The latest research shows that the environments in which we live and the public policies enacted by our leaders directly impact how young people eat, the physical activity in which they engage, and the level of happiness that they feel.
When schools offer healthy foods and beverages in cafeterias and vending machines, students eat better. When communities feature parks and bike trails paired with vigorous physical activity programs, children and parents are more active. When neighborhood supermarkets and farmers’ markets sell affordable healthy foods, families eat more nutritiously. However, when communities are dominated by unhealthy food establishments and have only a few safe places to play or exercise, our families do not eat as well and are less active – and thus, their health suffers.
It is imperative that we all work together to intervene early to promote healthy habits amongst today’s youth. By doing so, we will make our world healthier and stronger, ease the financial strain on our health care system, and save lives.



The Daniel and Nina Carasso Foundation wishes to promote new ways of considering “nourishment” that are useful to human selfdevelopment and to the creation of conditions that make life more harmonious:

– Because food systems and diets lie at the crossroads of economics, ecology, health, social and cultural life, they
sustain life and are central to the issues at stake in sustainable development.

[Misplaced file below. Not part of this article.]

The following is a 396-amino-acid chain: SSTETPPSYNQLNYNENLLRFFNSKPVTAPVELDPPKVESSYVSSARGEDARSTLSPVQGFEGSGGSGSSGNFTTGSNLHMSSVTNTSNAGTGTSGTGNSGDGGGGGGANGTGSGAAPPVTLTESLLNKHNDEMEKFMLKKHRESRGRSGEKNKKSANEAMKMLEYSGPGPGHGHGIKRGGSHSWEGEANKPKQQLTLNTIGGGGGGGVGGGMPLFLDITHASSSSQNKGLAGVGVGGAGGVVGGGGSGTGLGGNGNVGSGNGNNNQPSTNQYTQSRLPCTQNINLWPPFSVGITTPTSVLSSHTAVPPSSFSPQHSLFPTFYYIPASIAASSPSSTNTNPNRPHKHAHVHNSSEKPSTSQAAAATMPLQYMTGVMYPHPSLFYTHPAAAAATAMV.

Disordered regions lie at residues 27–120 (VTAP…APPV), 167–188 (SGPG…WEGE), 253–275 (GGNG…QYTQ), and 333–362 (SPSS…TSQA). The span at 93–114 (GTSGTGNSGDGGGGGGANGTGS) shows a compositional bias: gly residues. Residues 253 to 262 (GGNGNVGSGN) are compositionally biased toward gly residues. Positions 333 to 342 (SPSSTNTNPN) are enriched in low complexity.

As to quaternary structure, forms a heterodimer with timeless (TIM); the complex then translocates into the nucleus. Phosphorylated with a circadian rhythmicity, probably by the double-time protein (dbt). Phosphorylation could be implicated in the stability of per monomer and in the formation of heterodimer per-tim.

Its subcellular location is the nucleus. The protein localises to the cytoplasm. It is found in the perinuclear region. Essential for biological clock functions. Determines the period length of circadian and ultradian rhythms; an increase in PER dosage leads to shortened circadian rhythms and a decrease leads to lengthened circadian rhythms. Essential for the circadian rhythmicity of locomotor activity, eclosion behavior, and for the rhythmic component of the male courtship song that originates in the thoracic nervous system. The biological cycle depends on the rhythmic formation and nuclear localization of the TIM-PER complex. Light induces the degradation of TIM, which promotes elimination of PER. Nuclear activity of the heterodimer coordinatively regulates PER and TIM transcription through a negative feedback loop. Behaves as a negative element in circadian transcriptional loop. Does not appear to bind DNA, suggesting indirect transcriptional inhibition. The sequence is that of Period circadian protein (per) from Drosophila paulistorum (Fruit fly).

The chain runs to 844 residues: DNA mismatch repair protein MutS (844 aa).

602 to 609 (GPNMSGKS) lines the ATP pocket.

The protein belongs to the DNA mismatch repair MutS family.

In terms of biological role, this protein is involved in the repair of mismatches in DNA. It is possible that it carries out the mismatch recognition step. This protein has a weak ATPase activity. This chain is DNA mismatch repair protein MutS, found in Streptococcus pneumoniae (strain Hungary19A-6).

– Because art can be a way for people to assert their place in society by helping all – including the most vulnerable – to look afresh at society and guide us towards a more tolerant world and more rewarding lives.



The Centro Nacional de Investigaciones Cardiovasculares Carlos III (CNIC) in Madrid (Spain), is a leading international research center dedicated to understanding the basis of cardiovascular health and disease and to translating this knowledge into improved patient care.
The center was founded in 1999 by the Spanish Ministry of Health and is located in the Instituto de Salud Carlos III campus in Madrid.
The CNIC adopted its current form after a “relaunch” in 2006, made possible through a partnership between the Spanish government and the Pro CNIC Foundation, a panel of 14 leading Spanish companies and charitable foundations. Through this partnership, the Pro CNIC Foundation injected significant private investment and also applied its combined expertise to the management and promotion of the CNIC, permitting the incorporation of Dr. Valentín Fuster as General Director and the development of a new strategic plan.